Keywords: fuzzy set, generalized fuzzy entropy, generalized fuzzy average, godeword length, information Bounds
American Journal of Applied Mathematics and Statistics, 2014 2 (2),
pp 7376.
DOI: 10.12691/ajams224
Received June 14, 2013; Revised September 01, 2013; Accepted February 27, 2014
Copyright: © 2014 Science and Education Publishing. All Rights Reserved.
1. Introduction
Fuzzy sets play a significant role in many deployed systems because of their capability to model nonstatistical imprecision. Consequently, characterization and quantification of fuzziness are important issues that affect the management of uncertainty in many system models and designs. Zadeh ^{[14]} introduced the concept of fuzzy sets in which imprecise knowledge can be used to define an event. A fuzzy set ‘A’ is represented as
where gives the degree of belongingness of the element to the set ‘A’. If every element of the set ‘A’ is ‘0’ or ‘1’, there is no uncertainty about it and a set is said to be crisp set. On the other hand, a fuzzy set ‘A’ is defined by a characteristic function .
The function associates with each grade of membership function. The importance of fuzzy set comes from the fact it can deal with imprecise and inexact information. Its application areas span from design of fuzzy controller to robotics and artificial intelligence. Many fuzzy measures have been discussed and derived by Kapur ^{[6]}, Lowen ^{[8]}, Pal and Bezdek ^{[10]} etc.
The basic noiseless coding theorems ^{[6, 11]} give the lower bound for the mean codeword length of a uniquely decipherable code in terms of Shannon’s ^{[12]} measure of entropy. Kapur ^{[7]} has established relationship between probabilistic entropy and coding. But, there are situations where probabilistic measure of entropy does not work. To tackle such situations, instead of taking the probability, the idea of fuzziness can be explored.
De Luca and Termini ^{[3]} introduced a measure of fuzzy entropy corresponding to Shannon’s ^{[12]} information theoretic entropy and is given by
 (1.1) 
Bhandari and Pal ^{[1]} surveyed the literature on information measures of fuzzy sets and also gave some new measures. Thus corresponding to Renyi’s ^{[11]} entropy of order they suggested that the amount of ambiguity or fuzziness of order should be
 (1.2) 
Kapur ^{[7]} has taken measure of fuzzy entropy corresponding to Havrada Charvat ^{[4]} as
 (1.3) 
Corresponding to Cambell’s ^{[2]} measure of entropy, the fuzzy entropy can be taken as
 (1.4) 
Corresponding to Sharma and Taneja ^{[13]} measure of entropy of degree (,), Kapur ^{[6]} has taken the following measure of entropy
 (1.5) 
Corresponding to Kapur ^{[6]} measure of entropy of degree (,), Kapur ^{[6]} has given measure of entropy for fuzzy sets as
 (1.6) 
Shannon ^{[12]} established the first noiseless coding theorem which states that for all uniquely decipherable codes, the lower bound for the arithmetic mean lies between , where
is Shannon’s measure of entropy.
Mathai, A.M. ^{[9]} has given the measure of entropy as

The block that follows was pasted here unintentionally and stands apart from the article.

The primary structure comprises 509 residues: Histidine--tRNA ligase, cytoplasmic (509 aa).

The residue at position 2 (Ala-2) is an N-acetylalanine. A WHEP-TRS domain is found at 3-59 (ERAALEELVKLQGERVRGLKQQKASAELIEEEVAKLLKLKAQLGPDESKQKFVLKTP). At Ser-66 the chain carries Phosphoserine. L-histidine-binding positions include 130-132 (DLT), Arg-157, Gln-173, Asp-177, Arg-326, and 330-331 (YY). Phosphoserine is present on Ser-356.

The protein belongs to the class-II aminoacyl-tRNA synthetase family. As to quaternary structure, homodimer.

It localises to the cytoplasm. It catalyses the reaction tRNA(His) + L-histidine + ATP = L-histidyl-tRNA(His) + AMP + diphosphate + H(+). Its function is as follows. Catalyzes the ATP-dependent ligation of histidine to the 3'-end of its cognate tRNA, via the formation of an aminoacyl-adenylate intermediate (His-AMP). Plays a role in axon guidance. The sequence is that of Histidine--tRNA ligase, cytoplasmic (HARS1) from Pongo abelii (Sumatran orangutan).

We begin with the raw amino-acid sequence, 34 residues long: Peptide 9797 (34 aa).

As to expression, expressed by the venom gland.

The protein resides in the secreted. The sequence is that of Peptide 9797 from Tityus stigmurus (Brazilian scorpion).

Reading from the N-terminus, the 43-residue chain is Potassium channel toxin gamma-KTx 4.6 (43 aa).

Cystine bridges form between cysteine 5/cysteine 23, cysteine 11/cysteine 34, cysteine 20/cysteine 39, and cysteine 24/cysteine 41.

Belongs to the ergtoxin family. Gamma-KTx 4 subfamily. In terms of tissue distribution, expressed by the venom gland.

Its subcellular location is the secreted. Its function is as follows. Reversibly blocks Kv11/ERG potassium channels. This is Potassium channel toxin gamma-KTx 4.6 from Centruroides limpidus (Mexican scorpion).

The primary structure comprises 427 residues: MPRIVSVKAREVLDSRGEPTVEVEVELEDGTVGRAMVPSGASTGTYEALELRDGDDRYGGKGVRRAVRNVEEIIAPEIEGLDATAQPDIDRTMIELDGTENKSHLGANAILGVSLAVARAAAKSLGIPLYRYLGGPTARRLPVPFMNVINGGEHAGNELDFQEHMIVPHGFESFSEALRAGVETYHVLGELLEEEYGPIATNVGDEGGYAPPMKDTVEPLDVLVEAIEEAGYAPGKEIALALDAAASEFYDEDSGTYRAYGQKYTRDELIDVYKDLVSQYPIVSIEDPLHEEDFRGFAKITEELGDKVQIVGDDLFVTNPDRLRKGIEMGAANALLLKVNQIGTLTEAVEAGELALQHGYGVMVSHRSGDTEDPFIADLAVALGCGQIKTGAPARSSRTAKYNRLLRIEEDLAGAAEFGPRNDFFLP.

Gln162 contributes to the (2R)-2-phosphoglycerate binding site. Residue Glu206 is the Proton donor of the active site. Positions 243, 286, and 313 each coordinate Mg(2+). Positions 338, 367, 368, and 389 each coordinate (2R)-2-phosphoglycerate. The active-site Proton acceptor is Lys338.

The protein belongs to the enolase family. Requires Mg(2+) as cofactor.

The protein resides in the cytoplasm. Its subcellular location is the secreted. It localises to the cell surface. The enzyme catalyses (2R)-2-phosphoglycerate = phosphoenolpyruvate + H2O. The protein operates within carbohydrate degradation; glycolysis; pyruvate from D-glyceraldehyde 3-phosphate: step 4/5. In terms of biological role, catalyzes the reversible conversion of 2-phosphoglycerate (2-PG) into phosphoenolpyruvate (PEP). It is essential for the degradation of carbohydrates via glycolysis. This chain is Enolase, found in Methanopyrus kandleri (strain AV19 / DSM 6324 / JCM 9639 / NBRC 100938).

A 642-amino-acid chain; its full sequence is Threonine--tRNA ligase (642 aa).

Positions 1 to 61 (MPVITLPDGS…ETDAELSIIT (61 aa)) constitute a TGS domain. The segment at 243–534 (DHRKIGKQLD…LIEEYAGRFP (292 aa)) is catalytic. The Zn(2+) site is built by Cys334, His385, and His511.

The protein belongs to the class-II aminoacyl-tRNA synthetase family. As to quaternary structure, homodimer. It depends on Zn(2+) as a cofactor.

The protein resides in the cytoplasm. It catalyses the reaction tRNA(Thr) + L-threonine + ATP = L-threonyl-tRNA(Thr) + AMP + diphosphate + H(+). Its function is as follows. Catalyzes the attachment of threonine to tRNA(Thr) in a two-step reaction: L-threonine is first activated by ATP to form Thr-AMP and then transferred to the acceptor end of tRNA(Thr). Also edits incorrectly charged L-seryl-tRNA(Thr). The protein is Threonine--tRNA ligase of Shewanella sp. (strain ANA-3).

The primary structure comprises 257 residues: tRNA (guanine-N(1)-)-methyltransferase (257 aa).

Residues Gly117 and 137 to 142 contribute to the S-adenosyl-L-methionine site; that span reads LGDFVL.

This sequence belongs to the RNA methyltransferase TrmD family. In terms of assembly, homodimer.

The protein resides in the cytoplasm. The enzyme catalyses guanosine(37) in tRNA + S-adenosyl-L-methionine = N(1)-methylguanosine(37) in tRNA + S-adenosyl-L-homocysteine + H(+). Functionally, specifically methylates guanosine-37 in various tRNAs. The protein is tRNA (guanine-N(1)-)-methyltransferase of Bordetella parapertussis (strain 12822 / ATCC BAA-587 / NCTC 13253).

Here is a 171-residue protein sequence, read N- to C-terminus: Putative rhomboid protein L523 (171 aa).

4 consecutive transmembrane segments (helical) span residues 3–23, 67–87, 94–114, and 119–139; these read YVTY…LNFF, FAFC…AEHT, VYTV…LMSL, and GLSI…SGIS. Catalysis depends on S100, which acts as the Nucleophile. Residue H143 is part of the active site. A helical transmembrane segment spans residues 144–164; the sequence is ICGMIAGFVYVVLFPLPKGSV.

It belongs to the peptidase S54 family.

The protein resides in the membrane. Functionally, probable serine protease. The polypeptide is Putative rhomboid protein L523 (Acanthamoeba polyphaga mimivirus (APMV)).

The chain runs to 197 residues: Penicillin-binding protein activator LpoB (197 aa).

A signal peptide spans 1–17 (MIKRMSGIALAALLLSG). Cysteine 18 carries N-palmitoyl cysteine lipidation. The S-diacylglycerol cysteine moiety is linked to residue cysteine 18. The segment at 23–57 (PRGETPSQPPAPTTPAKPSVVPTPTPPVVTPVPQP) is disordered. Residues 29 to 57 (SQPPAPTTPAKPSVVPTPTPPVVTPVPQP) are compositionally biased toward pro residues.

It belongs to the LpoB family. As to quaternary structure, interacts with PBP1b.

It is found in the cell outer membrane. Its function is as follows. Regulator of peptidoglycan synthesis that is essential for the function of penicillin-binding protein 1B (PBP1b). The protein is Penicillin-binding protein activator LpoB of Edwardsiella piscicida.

(1.7) 
Corresponding to this measure, we propose the following average codeword length as:
 (1.8) 
Corresponding to equation (1.7) we propose the following measure of fuzzy entropy as
 (1.9) 
And the corresponding average codeword length as
 (1.10) 
Remark :
(I): When tends to Shannon’s entropy given as
 (1.11) 
(II): When (1.8) tends to average codeword length given by
 (1.12) 
In section 2, some noiseless coding theorems connected with fuzzy entropy corresponding to Mathai’s ^{[9]} entropy have been proved.
2. Fuzzy Noiseless Coding Theorems
Theorem2.1: For all uniquely decipherable codes
 (2.1) 
Where
Proof: By Holders inequality, we have
 (2.2) 
Set ; and , .
Thus equation (2.2) becomes
Using Kraft’s inequality, we have
or
or
 (2.3) 
Dividing both sides by t, we get
Subtracting n from both sides, we get
 (2.4) 
Taking and
Thus equation (2.4) becomes
Dividing both sides by α, we get
 (2.5) 
That is .
Which proves the theorem.
Theorem 2.2: For all uniquely decipherable codes,
 (2.6) 
Where,
 (2.7) 
And
Proof: Since from (2.5), we have
Multiplying both sides by , we have
 (2.8) 
Changing α to β, we have
 (2.9) 
Subtract (2.9) to (2.8), and divide by , we get
 (2.10) 
That is . This proves the theorem.
Theorem 2.3: For all uniquely decipherable codes
 (2.11) 
Where
 (2.12) 
Proof: The result can be easily proved by adding (2.8) and (2.9) and then dividing by
Theorem 2.4: For all uniquely decipherable codes
 (2.13) 
Where
 (2.14) 
And
 (2.15) 
To prove this theorem, we first prove the following lemma.
Lemma 1: For all uniquely decipherable codes
Proof of the Lemma. From equation (2.3), we have
Subtracting ‘n’ from both sides, we get
Taking , and , we have
 (2.16) 
Which proves the lemma
Proof of the theorem 2. 4
Changing α to β in (2.16), we have
 (2.17) 
Dividing (2.17) to (2.16), we get
Dividing both sides by β − α, we have
 (2.18) 
⟹. The R.H.S. is a new exponentiated mean codeword length of order α and type β and is defined as
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